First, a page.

CELOBURY MORTIMER &
Cleobury Mortimer is a small rural market town with a population of (according to the 2001 census) 1,962, Although sometimes referred to as a village, it is infact the second smallest town in Shropshire (next to Clun).
Cleobury has a significant entry in the Dooms Day Book and is the site of at least two castles. Cleobury Castle was destroyed in 1155 and only ruins remain today. In the 16th Century, Cleobury Mortimer was central in the industrialisation of Shropshire exploited for it's highly regarded Iron Ore. However, poor transport connections led to the closure of Cleobury's two furnaces and two water powered forge mills in the early 19th Century and so the town reverted to being an agricultural settlement. A large water powered paper mill survived on the River Rea until the end of the 19th Century.
By 1900 the town was an important civic centre with a railway station, union workhouse, Magistrates' Court, police station, agricultural college, infants' school and primary school.
There are a number of landmarks in the town, the most famous of which is St. Mary's church (dating back to the 12th Century), renowned for its crooked spire.
LOCAL AREA & ATTRACTIONS
There are ample opportunities to eat out or takeaway in the town, including Indian, Chinese, Tai, fish and chips and good ol' pub grub served at many of the eight public houses. We personally recommend the local indian - the Spice Empire - as it offers some of the best food around!
There are a whole manor of things to do and places to see in and around the immediate vacinity. Below is a list of some of the most popular. Please click the links to find out more:
CLEOBURY GOLF COURSE
Founded in 1993, this Ray Baldwin designed course continues to improve and test all abilities of golfers year upon year. The course hosts the Worcestershire Pro AM, a number of county and Midland events as well as some of the biggest charity golf days in the Midlands.
Step back in time at this popular National Trust site. With picturesque walks around the gardens and lake, it's an ideal day out for all the family. Younger visitors have their own trail around the house, a park and a woodland play area where they can make their own den.
RAY'S FARM & TEA ROOM
Ray's Farm offers a great family day out. Set in 8 acres of woodland and 9 acres of grassland, and boasting a wonderful farm, there's plenty to explore. Rays Farm offers something for everyone. Be sure to visit the tea room whilst you're there. Season passes available.
DANIEL'S WATER MILL
Daniel's Mill is a fully working mill set in the idyllic Shropshire countryside, deep in a wooded valley crossed by the 19th century viaduct carrying the Severn Valley to Bridgnorth. The water mill is virtually unaltered since the 18th century and is still in the ownership of the same family for over 250 years.
The finest of medieval ruined castles set in glorious Shropshire countryside at the heart of a superb bustling black & white market town. Walk through the castle grounds and see the ancient houses of kings, queens, princes, judges and other nobility to witness first hand a glimpse into the lifestyle of medieval society.
SEVERN VALLEY RAIL
The Severn Valley is a heritage railway in Shropshire and Worcestershire. The 16 mile line runs along the Severn valley from Bridgnorth to Kidderminster, crossing the Shropshire / Worcs border, following the course of the river Severn for much if its route. It is one of the most popular heritage lines in the country.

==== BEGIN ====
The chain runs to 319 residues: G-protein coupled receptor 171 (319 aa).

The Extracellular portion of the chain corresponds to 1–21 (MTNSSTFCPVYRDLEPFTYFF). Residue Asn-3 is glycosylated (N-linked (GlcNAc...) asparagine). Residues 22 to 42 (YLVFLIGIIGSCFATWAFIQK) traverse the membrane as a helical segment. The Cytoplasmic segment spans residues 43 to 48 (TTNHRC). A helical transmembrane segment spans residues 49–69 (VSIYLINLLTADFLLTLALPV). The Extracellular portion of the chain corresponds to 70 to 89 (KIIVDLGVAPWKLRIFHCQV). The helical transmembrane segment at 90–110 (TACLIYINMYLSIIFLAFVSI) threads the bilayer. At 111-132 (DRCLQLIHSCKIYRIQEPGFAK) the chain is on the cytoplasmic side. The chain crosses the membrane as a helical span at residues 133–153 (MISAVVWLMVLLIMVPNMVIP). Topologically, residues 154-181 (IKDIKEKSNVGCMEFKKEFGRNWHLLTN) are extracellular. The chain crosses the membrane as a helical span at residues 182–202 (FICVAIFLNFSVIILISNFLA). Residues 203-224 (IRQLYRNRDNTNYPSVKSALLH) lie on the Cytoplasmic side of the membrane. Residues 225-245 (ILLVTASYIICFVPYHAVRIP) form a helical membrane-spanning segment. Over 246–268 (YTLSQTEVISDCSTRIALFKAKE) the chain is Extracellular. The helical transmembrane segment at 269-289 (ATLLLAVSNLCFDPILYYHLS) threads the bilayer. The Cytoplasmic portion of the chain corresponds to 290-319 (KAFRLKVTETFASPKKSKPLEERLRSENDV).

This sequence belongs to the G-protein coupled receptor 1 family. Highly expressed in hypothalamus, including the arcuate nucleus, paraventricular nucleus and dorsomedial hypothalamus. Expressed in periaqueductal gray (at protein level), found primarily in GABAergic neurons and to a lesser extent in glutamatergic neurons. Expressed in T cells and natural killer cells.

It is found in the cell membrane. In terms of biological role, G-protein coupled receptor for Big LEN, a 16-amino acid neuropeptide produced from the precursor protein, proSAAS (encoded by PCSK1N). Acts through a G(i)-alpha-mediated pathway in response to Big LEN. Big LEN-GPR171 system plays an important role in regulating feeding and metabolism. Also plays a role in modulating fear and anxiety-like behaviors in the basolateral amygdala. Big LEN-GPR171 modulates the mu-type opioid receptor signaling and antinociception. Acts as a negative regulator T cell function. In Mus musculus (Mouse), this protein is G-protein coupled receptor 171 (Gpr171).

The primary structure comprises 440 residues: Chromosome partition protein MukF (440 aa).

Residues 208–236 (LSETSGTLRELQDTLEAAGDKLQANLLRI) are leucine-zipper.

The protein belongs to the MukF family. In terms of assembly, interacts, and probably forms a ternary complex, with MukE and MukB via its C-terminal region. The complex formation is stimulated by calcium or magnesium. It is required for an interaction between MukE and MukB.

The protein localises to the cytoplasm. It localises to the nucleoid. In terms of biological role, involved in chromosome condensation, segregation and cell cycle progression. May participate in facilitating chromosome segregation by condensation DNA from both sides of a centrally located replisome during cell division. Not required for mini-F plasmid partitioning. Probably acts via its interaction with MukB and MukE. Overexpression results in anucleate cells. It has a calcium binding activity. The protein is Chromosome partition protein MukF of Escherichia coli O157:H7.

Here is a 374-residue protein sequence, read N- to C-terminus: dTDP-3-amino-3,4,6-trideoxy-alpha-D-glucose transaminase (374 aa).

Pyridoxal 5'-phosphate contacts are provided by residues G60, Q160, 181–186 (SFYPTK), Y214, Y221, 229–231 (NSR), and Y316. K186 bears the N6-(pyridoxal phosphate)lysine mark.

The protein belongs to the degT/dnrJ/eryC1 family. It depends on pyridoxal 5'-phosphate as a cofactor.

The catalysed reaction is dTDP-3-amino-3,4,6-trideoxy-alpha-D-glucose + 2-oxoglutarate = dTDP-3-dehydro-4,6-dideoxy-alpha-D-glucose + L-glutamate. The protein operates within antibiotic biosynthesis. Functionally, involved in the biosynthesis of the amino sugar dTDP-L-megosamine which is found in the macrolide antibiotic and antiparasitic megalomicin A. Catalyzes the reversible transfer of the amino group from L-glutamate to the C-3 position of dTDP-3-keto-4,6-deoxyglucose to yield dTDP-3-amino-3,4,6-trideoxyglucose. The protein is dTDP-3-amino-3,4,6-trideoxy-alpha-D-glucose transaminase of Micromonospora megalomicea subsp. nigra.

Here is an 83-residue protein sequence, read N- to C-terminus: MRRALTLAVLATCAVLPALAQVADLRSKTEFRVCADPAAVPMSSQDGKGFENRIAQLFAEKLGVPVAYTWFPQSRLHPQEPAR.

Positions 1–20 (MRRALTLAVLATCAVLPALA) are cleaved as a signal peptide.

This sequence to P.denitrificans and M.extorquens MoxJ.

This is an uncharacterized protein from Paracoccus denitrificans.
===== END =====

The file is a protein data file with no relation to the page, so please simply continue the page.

WEST MIDS SAFARI
The West Midlands Safari park offers a fun family day out. There's lions, tigers, giraffe, rhino, elephants, zebra and wild deer. As well as safari, you can visit Discovery Trail and Penguin Cove. There is also sea lion show, Reptile World, Creepy Crawlies, Seaquarium and a twilight cave to enjoy. There's even an amusement park!
GO APE HIRE WIRE
Go Ape is the UK's number one forest adventure. The experience is all about living life a little more adventurously, having fun with friends and family and getting in touch with your inner Tarzan! The classic Go Ape experience is around 2-3 hours. Full safety briefings are provided on site before you fly down zip-wires, leap off swings and tackle any crossings.
A small market town in beautiful surroundings. There are two museums and a heritage resource centre, two breweries, including the oldest licensed brewery in the country. Many pubs, restaurants, cafes and shops catering for almost every need line the main street. There is frequent evening entertainment, live music, crafts & art.
Often referred to as little Switzerland, Church Streeton has been a spa town since the Victorian age providing the source of Stretton Hills bottled water. Given its location, Church Stretton is particularly popular with walkers. A thriving antiques centre boasting over 60 stalls is open daily and nearby Acton Scott Historic Farm provides a taste of farming at the turn of the 19th century. St. Laurence's Church is also worth a visit.
Once described as 'the most extraordinary district in the world' the Ironbridge Gorge is still a remarkable, and beautiful place to visit today. A huge amount of early industry survives with furnaces, factories, workshops, canals and the settlements of Coalbrookdale, Ironbridge, Jackfield and Coalport can still be seen to this day. A great day out for people of all ages and definitely worth a visit.
R. A. F. MUSEUM
The RAF museum is free to enter and tells the story of people who moulded the world of aviation. With a world class collection and display of aircraft integrated with special exhibitions, films, interactives, artwork, engines, missiles, photographs, medals and uniforms as well as research and education facilities, the museum takes an innovative approach to telling these stories whilst keeping with tradition.
For information about other attractions and things to do in and around the local area, please visit the virtual Shropshire website.